Go back to Valley Ranch five weeks ago, and the King of the Cowboys was acting very un-Jerry-like.
Jittery, for one thing. Defensive, for another. Very defensive.
The normal Jerry is the guy who usually doesn’t allow us to see him sweat, no matter how bleak his football circumstances might be, and, gawd knows, there’s been plenty of bleak football circumstances over nearly two decades.
In this particular case, however, criticism was rolling in from all corners over the Cowboys’ latest draft.
Jerry, it seemed, was taking that criticism personally. Again, very un-Jerry-like. We watched him sweat the rip jobs over the draft. We watched him become defensive over what was being labeled a dartboard, grab-bag approach to selecting players.
Jerry was countering with a no, no, no. He was trying to tell us the Cowboys — meaning him — had made these selections by honoring the integrity of the “board.”
Instead of “going Quincy Carter” on his scouts and his coaches, Jerry wanted to convince us he was being a true football guy. He was basically following the “board” as it was laid out by the scouts and agreed upon by the coaches.
And now, evidence has surfaced that indicates — drum roll, please — Jerry was telling the truth.
Yes, the truth.
Last week, the website Blogging the Boys had information that showed the entire 2013 draft board at Valley Ranch. It’s supposed to be a team’s top-secret priority, but the same website had the same info for the 2010 draft.
No, it’s more about Jerry loving the camera, particularly the War Room camera during the draft, and on the Cowboys’ own website, the camera is repeatedly showing Jerry, standing in front of the draft board. For those with time on their hands, they do screen grabs, and over a period time came up with the entire draft board.
Keeping it brief, here’s how Jerry’s explanations five weeks ago matched up with the info provided by Blogging the Boys.
Overall, the Cowboys had first-round grades on only 18 players. This follows what most NFL teams were saying. It was not a strong draft for pure first-rounders.
The Cowboys traded out, of course, of No. 18 and went down to No. 31 in the first round, picking up only a third-rounder in the deal. They didn’t get enough, many said, but here’s what they did with the picks:
Taken at No. 31 in the first round was center Travis Frederick. The Cowboys had him at No. 22 on their board. He’s a board bargain, at least based on the team’s ranking.
Taken in the second round was tight end Gavin Escobar. The Cowboys had him at No. 25. A board bargain. The Cowboys got him at 47.
Taken in the third round with the 49ers pick was receiver Terrance Williams. A huge board bargain. The Cowboys had him at No. 23 and got him at 74.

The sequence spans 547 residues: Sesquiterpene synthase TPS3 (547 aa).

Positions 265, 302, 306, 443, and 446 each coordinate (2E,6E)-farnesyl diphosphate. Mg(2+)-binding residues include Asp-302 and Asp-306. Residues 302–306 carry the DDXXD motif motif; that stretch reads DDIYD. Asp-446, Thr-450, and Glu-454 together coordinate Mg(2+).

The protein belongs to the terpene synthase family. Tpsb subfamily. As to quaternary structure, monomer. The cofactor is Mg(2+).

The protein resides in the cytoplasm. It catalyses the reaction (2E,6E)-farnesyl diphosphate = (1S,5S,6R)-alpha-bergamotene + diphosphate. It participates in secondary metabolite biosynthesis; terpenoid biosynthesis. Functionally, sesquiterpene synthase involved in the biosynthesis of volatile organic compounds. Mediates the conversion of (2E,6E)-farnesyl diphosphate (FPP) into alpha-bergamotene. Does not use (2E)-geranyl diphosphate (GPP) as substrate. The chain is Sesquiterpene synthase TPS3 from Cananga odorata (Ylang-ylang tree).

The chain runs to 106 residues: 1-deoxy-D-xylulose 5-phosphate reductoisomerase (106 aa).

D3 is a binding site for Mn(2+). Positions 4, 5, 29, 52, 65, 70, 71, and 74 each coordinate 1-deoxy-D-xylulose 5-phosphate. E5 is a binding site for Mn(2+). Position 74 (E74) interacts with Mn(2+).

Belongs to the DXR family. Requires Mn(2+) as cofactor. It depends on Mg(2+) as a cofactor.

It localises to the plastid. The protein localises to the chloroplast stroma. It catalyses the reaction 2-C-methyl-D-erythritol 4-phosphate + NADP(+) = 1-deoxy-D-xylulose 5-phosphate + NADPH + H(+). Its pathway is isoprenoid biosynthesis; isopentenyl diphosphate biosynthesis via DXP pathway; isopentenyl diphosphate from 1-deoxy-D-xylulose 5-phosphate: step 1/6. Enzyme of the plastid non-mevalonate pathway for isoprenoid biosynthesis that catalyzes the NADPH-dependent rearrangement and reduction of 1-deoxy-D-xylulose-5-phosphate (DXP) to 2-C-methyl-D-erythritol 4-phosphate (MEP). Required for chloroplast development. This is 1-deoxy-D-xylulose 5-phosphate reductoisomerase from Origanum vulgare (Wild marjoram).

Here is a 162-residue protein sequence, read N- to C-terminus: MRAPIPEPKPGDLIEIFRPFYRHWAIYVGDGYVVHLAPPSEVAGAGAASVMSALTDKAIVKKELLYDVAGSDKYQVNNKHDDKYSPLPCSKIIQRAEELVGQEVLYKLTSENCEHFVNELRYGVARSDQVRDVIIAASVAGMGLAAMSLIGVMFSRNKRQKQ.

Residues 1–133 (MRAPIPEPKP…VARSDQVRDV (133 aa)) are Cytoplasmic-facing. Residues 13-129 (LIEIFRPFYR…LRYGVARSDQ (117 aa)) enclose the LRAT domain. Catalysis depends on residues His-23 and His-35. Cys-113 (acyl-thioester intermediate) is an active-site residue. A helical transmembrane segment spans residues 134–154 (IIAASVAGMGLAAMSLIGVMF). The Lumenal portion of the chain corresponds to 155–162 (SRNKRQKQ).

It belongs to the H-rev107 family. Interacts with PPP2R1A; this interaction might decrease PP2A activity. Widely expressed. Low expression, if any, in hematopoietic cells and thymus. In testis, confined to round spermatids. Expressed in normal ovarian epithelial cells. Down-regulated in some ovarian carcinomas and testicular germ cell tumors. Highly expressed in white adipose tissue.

The other third-round pick was safety J.J. Wilcox. The Cowboys had him at No. 50 and got him at No. 80.
All of this can be called “drafting to the board.” That’s what Jerry was attempting to tell us.
But, of course, it’s never exactly that simple.
On the Cowboys’ board, Florida defensive lineman Sharrif Floyd was No. 5. He was still there at No. 18 when the Cowboys traded out. What the heck?
The info inside Valley Ranch says the two new defensive honchos, Monte Kiffin and Rod Marinelli, didn’t think Floyd was a scheme fit. They nixed him.
Obviously, the incoming coaches didn’t relay that info to the scouting department, or Floyd would not have been that high on the board. It’s the job of the general manager to coordinate this stuff between the coaches and the scouts.
Jerry? Where the heck were you?
On Frederick, the Cowboys are immensely pleased with the selection, although most draft gurus had him as a second- or third-round pick. Based, however, on the board being released last week, it appears Frederick was the second offensive-line target, not the first.
Word from Valley Ranch says Justin Pugh, a tackle out of Syracuse, was the first priority, and yes, the Giants were ripped for “reaching” when they took Pugh at No. 19.
It also can’t be emphasized enough about how the wise guys from the 49ers wanted the Cowboys’ No. 18 pick to take LSU safety Eric Reid. Safety is a position of need for the Cowboys, who had Reid at No. 24 on their board.
Guys like Reid and Floyd will be interesting to watch in their careers, as will tight end Tyler Eifert (No. 15 on the Valley Ranch board), whom the Cowboys could have had if they stayed at 18.
But the first three players the Cowboys did take (Frederick, Escobar and Williams) were all strong board selections, and represented board bargains in a draft short on true first-rounders.
We await, of course, the verdict on these players.
But a defensive, jittery Jerry did tell us all this five weeks ago.
Based on the info of last week, he was being honest.